The third step of this process is to liquify the shale oil as it moves in the confined and compacted column or mass of granulations, preferably with an admixture of water permeating the same. This liquification converts the otherwise loose granules and free shale oil into a "slurry" which pulverized shales are known to do. In practice, this step of the process is carried out by the liquification means C in the form of a pressured water supply 20 continuously injecting water into the moving column within a mixing chamber 21. The water is delivered by a pressure pump 22 from a reservoir supply 23 and into the compacted oil shale granules through the ported or screened walls of chamber 21 continuing from the chamber 17. The chambers 17 and 21 can be combined if so desired.
The fourth step of this process is to emulsify the slurry of shale oil and water as it moves in a confined column of granulations, by vibrating the same. Sonic energy is imposed upon the moving slurry to stimulate the comingling of the two involved fluids, namely the shale oil and water liquifier, to induce the withdrawal of said shale oil from the particulate granules of the oil shale bearing the same. In practice, this step of the process is carried out by the emulsifier means D in the form of a sonic transducer 25 in contact with and preferably immersed in the liquids of the slurry to be emulsified or homogenized, and a drive 26 therefor. As shown, the transducer 25 is electrically powered by an amplifier drive 26 that applied oscillatory forces to the transducer 25 causing it to impose sonic vibrations into the slurry media to stimulate the comingling of the two involved fluids. As it is shown, said transducer comprises an armature situated on and disposed to vibrate along the central axis of the emulsifier chamber 27, a continuation of the mixing chamber 21. The chambers 21 and 27 can be combined, also with chamber 17, if so desired.
The fifth step of this process is to separate the emulsified or homogenized liquids from the remaining solid particulate matter as it moves in a confined column. Enforced percolation therethrough of a secondary fluid is provided to expedite the separation, to drive out the emulsion while the solids continue to move in the column for subsequent use or disposal. In practice, this step of the process is carried out by the separator means E in the form of a secondary column of fluid such as air moving angularly with respect to the transport of the aforementioned column of particulate matter from which the emulsion is to be acquired. Accordingly, there is a separate chamber 30 continuing from the aforementioned chambers 17, 21 and/or 27, for example a widening chamber 30 that permits loosening of the particulate shale granules so as to provide opening of the interstices therebetween. The chamber walls are perforated or of screen form, and air is provided in a moving column to flow transversely, preferably in a direction aided by gravity so as to percolate through and cause precipitation of liquids from the moving column of particulate solids. As shown, the air is delivered at 31 by a blower 32 driven by a prime mover 35, and the air is exhausted at 33 by a siphon or jet pump 34 or the like delivering air from a pump 36 driven by a prime mover 37. By providing a negative syphon pressure in excess of a positive delivery pressure, the percolation is controlled so as to proceed transversely and not back-up within the advancing column of particulate matter and liquids being separated therefrom.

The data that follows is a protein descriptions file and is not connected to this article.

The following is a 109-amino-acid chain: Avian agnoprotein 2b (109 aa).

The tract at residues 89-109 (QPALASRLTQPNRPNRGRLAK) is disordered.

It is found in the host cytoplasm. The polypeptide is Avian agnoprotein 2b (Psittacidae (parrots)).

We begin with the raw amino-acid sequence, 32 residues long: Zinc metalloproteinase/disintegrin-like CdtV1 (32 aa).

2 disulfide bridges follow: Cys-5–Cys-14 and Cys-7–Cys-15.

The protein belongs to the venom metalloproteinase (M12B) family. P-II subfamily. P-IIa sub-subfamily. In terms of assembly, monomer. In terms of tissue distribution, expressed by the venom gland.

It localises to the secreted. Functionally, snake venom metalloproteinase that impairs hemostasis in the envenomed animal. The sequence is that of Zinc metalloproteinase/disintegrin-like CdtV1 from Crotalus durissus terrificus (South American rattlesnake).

This process is dependent upon the fluidity factor of the shale oil to be acquired, and accordingly there is provided tempering means T at the separator means E, and at the conveyor means B, the liquifier means C and emulsifier means D, as may be required. For example, a temperature for the liquifying of shale oil, to a viscosity suitable for flow thereof, is said to be 68° F. and higher. Accordingly, the process includes the subjection of the one or more of said various steps to the application of moderate heat that will ensure said admixture, emulsification, and separation. In practice, this conditioning of said process steps is carried out by the tempering means T in the form of heat exchangers 40, 41, 42 and 43 applied to and/or embracing and surrounding the compaction chamber 17, the water supply 20 and/or its chamber 21, the chamber 27, and the separation air supply and/or its chamber 30. The heat exchangers 40-43 are supplied with heat through a fluid medium such as hot water or steam supplied from a boiler 44, and each is controlled by a valve, as shown.
From the foregoing it will be seen that I have provided a low energy method of acquiring shale oil, utilizing a minimal amount of water for liquification, and utilizing a minimal amount of heat for fluidity of the shale oil and emulsified end product thereof. The said emulsion has direct utility as hereinabove stated, or it is subject to further refinement as circumstances require.
Having described only a typical preferred form and application of my invention, I do not wish to be limited or restricted to the specific details herein set forth, but wish to reserve to myself any modifications or variations that may appear to those skilled in the art:
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|U.S. Classification||208/402, 422/261, 196/14.52, 208/426|
|International Classification||B01D11/02, C10G1/00|
|Cooperative Classification||B01D11/0261, C10G1/00|
|European Classification||C10G1/00, B01D11/02P|